Liz Looks at: The Next Quarter

By: Liz Young Thomas · March 24, 2022 · Reading Time: 4 minutes

Like Sands Through the Hourglass

No matter how long the first quarter seemed, it’s almost over and we’re on to the next. For the soap opera enthusiasts reading this, it felt all too similar to a plot with multiple dramas unfolding simultaneously. Unfortunately, much like a soap opera, I think these dramas will drag on for a surprisingly long time.

Young and Restless

I’m talking about the tightening cycle. It’s young, it’s antsy, and it’s only going to get tighter. At this point, it’s something we can absorb — and as we saw last week, the market wasn’t too thrown by surprisingly hawkish comments from the Fed.

Despite a lightning fast rise in 10- and 2-year Treasury yields and recent tightening in financial conditions, they remain looser than they were pre-pandemic (chart 1). That’s a signal to the Fed that there’s room to keep tightening regardless of whether or not the stock market likes it.

This presents the concept of financial stability, and how much the financial system can handle before it breaks (or rather, before the Fed has to slow down). Recently, I wrote about curve inversion and what it means — we remain only ~20 basis points away from inversion between 2s/10s, and the part of the curve between 3- and 5-year Treasuries narrowly inverted starting last Friday.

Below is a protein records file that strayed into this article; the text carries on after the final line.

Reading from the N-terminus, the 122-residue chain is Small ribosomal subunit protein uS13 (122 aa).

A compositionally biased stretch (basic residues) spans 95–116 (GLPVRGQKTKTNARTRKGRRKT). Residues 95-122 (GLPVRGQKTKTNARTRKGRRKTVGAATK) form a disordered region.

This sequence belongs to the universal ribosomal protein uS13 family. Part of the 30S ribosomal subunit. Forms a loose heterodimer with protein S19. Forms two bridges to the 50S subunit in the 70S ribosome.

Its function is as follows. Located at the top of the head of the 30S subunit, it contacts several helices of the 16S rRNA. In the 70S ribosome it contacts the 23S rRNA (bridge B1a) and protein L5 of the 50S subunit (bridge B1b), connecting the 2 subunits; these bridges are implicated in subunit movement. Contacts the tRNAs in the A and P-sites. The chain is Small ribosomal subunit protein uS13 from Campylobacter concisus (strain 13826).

But the saga continues. We must tighten, we must fight inflation, and this train is not slowing down anytime soon. Yet markets started to rally the day before the Fed meeting and have put up impressive results since (S&P +6.8%, Nasdaq +10.7%). We’ve exited bear market territory (down 20% or more) on the Nasdaq and investors seem to have breathed a sigh of relief.

Although I think a relief from volatility could last in the near-term, this is a year where we need to manage our expectations for returns. I think we can still finish the year in positive territory, but we can’t let this recent bounce lead us to believe the path will be smooth or easy from here.

Bold, but Not Beautiful

The continued war between Russia and Ukraine adds another layer of pressure to inflation, and is likely to have lingering effects on commodity prices and global trade relationships. As long as the conflict rages on, the risk of escalation or new geopolitical shocks remains possible. And even if the conflict ends soon, the effects of it on supply and demand won’t.

Hence the extension of inflationary pressures, and the renewed expectation of a 50 basis point hike from the Fed in a coming meeting or meetings. Although it may be the right move, it’s bold and not likely one of beauty.

Guiding Light

As investors, we’ve felt the tide shift and probably watched many of our positions fall in the first quarter. I don’t think the second quarter will be painful like the first, but it will include two more Fed meetings and could include a curve inversion, which is a recipe for more pops in volatility.

I do think this is a time when investors can start legging back into quality technology stocks, as the entry point is more attractive at these levels. I would also add or establish positions in traditional value sectors that are more insulated from geopolitical tensions (Financials) and those that aren’t as directly impacted by rate hikes (Health Care). But in times like these where uncertainty abounds and volatility lurks, it usually pays to do less trading and chasing.


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